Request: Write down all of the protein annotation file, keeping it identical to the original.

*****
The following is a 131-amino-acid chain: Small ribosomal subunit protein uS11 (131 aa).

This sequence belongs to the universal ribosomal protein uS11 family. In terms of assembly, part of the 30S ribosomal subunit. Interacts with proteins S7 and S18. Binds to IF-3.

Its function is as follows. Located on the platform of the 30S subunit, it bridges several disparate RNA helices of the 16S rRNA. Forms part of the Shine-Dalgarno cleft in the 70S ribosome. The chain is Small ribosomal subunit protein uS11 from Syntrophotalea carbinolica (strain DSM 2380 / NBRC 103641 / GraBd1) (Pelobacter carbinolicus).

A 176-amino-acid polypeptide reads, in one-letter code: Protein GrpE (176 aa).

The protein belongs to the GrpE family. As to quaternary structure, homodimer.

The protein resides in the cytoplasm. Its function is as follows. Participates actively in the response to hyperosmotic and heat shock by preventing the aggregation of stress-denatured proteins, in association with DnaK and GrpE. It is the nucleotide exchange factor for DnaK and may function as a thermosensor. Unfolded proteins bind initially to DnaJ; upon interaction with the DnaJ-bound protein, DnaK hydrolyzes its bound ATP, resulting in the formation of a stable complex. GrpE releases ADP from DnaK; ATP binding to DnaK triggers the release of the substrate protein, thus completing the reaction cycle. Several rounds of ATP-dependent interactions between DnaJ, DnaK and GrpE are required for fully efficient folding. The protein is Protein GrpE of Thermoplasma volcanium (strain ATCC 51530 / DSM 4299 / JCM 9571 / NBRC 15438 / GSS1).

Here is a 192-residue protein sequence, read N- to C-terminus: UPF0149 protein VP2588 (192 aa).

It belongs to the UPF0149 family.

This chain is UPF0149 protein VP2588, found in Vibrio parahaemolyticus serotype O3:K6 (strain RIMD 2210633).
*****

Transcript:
The following is a 131-amino-acid chain: Small ribosomal subunit protein uS11 (131 aa).

This sequence belongs to the universal ribosomal protein uS11 family. In terms of assembly, part of the 30S ribosomal subunit. Interacts with proteins S7 and S18. Binds to IF-3.

Its function is as follows. Located on the platform of the 30S subunit, it bridges several disparate RNA helices of the 16S rRNA. Forms part of the Shine-Dalgarno cleft in the 70S ribosome. The chain is Small ribosomal subunit protein uS11 from Syntrophotalea carbinolica (strain DSM 2380 / NBRC 103641 / GraBd1) (Pelobacter carbinolicus).

A 176-amino-acid polypeptide reads, in one-letter code: Protein GrpE (176 aa).

The protein belongs to the GrpE family. As to quaternary structure, homodimer.

The protein resides in the cytoplasm. Its function is as follows. Participates actively in the response to hyperosmotic and heat shock by preventing the aggregation of stress-denatured proteins, in association with DnaK and GrpE. It is the nucleotide exchange factor for DnaK and may function as a thermosensor. Unfolded proteins bind initially to DnaJ; upon interaction with the DnaJ-bound protein, DnaK hydrolyzes its bound ATP, resulting in the formation of a stable complex. GrpE releases ADP from DnaK; ATP binding to DnaK triggers the release of the substrate protein, thus completing the reaction cycle. Several rounds of ATP-dependent interactions between DnaJ, DnaK and GrpE are required for fully efficient folding. The protein is Protein GrpE of Thermoplasma volcanium (strain ATCC 51530 / DSM 4299 / JCM 9571 / NBRC 15438 / GSS1).

Here is a 192-residue protein sequence, read N- to C-terminus: UPF0149 protein VP2588 (192 aa).

It belongs to the UPF0149 family.

This chain is UPF0149 protein VP2588, found in Vibrio parahaemolyticus serotype O3:K6 (strain RIMD 2210633).